As warned here one month ago after the farcical OPEC meeting in Algiers, the cartel's latest jawboning ploy to keep prices artificially higher - if only for one more month - is fast falling apart. Just a few hours ago, Bloomberg reporter Daniel Kruger penned the following assessment of the situation:
Production-Cut Talk Is as Good as It Gets for Oil. Some OPEC members are talking about cutting production again, and so prices are rising. Saudi Arabia and other producers both in and out of the cartel have done a good job fostering the storyline that there are terms under which parties can agree to pump less crude. Continuing signs of concord among producer nations have boosted oil prices to an average of $50 a barrel this month in New York. Yet several obstacles make it difficult for countries to commit to signing on to a deal. One obstacle is that sacrifices are needed for the agreements to succeed. Another is that those sacrifices aren’t shared equally.
Having successfully raised $18 billion in the bond market, Saudi Arabia is better positioned to withstand the loss of some revenue. Iraq, OPEC’s second-biggest producer, was the latest to plead for an exemption from a cut, citing its fight against Islamic State as a cause of hardship. Ultimately, no one wants to pump less because the upside is so limited. Saudi Arabia’s 2014 decision to double down on production in a drive for market share succeeded in making it more difficult for higher-cost producers to thrive as they once had. But having committed to that goal, they also locked themselves into a fight to keep what they’d won.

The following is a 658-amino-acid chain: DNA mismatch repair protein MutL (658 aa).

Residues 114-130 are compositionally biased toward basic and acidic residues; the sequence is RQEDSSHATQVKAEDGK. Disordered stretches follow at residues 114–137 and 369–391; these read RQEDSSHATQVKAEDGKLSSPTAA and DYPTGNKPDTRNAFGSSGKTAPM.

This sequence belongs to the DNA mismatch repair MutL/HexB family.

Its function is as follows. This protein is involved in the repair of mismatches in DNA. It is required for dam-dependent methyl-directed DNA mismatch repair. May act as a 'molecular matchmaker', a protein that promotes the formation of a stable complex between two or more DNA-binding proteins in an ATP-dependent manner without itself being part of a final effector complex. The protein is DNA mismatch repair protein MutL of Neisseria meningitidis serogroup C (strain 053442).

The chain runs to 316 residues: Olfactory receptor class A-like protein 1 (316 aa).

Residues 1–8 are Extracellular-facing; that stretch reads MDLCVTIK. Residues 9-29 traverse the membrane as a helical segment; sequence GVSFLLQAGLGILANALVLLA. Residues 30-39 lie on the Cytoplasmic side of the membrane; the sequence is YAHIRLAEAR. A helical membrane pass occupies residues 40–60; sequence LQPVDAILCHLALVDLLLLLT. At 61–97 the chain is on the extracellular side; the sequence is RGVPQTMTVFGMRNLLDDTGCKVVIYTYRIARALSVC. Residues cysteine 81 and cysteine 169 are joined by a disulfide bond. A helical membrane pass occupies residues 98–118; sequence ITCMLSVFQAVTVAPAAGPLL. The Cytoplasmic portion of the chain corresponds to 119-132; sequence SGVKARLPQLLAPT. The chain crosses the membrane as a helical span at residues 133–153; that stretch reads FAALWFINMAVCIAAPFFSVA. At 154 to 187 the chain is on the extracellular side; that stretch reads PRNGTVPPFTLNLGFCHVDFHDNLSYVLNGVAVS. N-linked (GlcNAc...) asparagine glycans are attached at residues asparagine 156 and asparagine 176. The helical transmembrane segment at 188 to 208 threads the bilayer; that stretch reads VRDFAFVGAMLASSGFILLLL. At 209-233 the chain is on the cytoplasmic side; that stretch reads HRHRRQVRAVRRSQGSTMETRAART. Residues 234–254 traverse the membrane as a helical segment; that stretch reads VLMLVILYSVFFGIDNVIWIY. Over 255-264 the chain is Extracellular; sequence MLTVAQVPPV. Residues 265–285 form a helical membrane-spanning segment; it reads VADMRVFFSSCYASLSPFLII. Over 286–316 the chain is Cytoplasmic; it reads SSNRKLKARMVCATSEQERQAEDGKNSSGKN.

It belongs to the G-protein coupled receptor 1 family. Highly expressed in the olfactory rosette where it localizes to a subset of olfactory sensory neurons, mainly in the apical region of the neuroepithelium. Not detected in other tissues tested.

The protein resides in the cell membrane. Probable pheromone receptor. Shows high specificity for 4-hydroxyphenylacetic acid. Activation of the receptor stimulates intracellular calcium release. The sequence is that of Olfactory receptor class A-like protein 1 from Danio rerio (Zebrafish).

And while ConocoPhillips’ announcement this week that it plans to cut spending on major projects demonstrates the partial success of the Saudi plan to drive out rivals, it also shows producers see diminishing chances for crude to climb much above $60, said Wells Fargo Fund Management’s James Kochan. The big reason, of course, is latent U.S. supply. Baker Hughes data shows the most rigs at work in the Permian Basin since January. Sanford C. Bernstein analyst Bob Brackett suggests the per-acre price of drilling lease land will rise to $100,000 from about $60,000 now.
The one agreement players seem to have reached is that oil isn’t able to go much higher.
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